In August, Walter Russell Mead wrote in The Wall Street Journal describing the COVID-19 pandemic “a dress rehearsal” and called for preparations for chaos and instability. According to professor Mead the world is entering a transformative era.
The unprecedent social and economic disruptions due to the pandemic have destabilized national economies across the globe. Tens of millions have lost jobs or savings. In developing countries, the situation is even worse. The pandemic is ranging through without much control. Everywhere in the world the decision makers are facing realities which may be just too much to any safety nets built.
It is six weeks since I joined the team of Norwegian Church Aid in Tanzania. Impressed by the reach and impact of the program I soon realized that dealing with the disruptive elements of COVID-19 would be one of the key challenges of my mission in Tanzania. For example, the impact of the pandemic has been a dramatic reality for the communities served by the Haydom Lutheran Hospital.
The World Health Organization (WHO) has repeatedly expressed its concerns over the Tanzanian government’s strategy on Covid-19. Overall, the government’s position has been that the health crisis has been more than exaggerated. In April, the government stopped publishing data on the number of the coronavirus cases. The economic and health impact is severe globally, including in Tanzania.
The political institutions have always dealt with unprecedent challenges. Why would it be any different now? The interconnected and globalised system, according to Mead, is very vulnerable to shocks like this pandemic, says Mead. Information technology is rocking the economies and democracies in an unprecedented way. It demands more than ever from decision makers. Nationalism, populism and tensions between superpowers are back.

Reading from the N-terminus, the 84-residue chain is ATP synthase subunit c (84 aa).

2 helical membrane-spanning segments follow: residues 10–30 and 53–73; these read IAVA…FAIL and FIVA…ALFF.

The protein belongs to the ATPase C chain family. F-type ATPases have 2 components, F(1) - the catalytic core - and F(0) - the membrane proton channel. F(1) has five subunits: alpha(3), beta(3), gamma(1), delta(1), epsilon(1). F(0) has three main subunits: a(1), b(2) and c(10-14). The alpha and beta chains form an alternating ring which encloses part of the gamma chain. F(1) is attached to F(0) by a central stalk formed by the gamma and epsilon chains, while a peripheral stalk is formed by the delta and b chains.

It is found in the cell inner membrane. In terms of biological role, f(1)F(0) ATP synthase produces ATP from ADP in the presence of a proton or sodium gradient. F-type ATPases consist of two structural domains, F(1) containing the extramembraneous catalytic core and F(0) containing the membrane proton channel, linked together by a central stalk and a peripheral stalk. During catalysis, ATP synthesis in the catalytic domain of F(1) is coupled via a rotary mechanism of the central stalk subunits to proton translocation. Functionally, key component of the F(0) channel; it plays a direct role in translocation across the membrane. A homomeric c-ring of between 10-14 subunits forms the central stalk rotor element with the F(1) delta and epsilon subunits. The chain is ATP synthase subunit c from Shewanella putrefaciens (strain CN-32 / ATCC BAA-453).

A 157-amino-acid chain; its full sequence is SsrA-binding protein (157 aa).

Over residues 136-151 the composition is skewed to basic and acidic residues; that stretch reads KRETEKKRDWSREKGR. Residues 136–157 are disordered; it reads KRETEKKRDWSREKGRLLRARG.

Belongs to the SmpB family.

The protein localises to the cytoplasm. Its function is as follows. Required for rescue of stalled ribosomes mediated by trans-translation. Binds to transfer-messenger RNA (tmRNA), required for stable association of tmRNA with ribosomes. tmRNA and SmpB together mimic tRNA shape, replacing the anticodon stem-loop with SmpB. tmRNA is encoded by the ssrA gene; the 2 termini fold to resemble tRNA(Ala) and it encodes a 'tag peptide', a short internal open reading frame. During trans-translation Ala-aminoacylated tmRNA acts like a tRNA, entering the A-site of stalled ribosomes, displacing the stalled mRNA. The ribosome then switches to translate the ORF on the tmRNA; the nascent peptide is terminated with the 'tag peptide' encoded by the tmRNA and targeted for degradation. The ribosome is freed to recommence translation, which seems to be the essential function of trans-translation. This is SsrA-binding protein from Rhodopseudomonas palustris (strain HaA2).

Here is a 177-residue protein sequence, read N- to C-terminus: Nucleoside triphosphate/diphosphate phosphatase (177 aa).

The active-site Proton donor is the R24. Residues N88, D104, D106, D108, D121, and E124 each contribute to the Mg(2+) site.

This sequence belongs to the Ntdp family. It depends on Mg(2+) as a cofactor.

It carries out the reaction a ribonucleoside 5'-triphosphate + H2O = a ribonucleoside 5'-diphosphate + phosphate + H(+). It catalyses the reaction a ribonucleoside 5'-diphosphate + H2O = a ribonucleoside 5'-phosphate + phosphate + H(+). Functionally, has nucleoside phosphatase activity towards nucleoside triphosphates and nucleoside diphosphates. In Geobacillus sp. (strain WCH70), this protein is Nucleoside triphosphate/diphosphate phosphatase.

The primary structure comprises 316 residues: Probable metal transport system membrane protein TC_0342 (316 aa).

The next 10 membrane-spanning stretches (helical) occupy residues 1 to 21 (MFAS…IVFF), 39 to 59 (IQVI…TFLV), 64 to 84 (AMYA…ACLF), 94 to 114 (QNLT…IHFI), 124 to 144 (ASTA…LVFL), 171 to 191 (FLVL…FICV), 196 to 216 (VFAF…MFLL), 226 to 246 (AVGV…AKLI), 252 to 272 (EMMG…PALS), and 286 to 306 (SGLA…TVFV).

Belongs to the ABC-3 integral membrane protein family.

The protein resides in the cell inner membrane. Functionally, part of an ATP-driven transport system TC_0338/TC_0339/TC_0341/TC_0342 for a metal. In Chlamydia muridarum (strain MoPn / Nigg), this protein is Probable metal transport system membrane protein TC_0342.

The legitimacy of any actor, including relief organisations is dependent on their capacity to solve problems. While the impact of the COVID-19 is felt in communities my colleagues at NCA Tanzania and our partners are – and need to be – pushing even harder for results. Results, which will be achieved through alternative strategies. For any plan, there needs to be a plan B and plan C.
Disruptions, be it due to the pandemic, the changed situation in the communities whom we serve or in the political dynamic challenge us to examine critically our ways of working and deploying information technology to help us to progress towards our goals on where we can.
There is a growing sense that there will be no quick fix which would stabilize us back to where we were. It may well be that the disruptive futures are the new normal for relief work as well. This requires more innovation, flexibility and willingness to challenge habitual ways. It requires more focus on goals and ability to reach them regardless of unpredictable and rapidly changing realities. Despite continued complexity, relief organisations need to be able demonstrate their daily added value.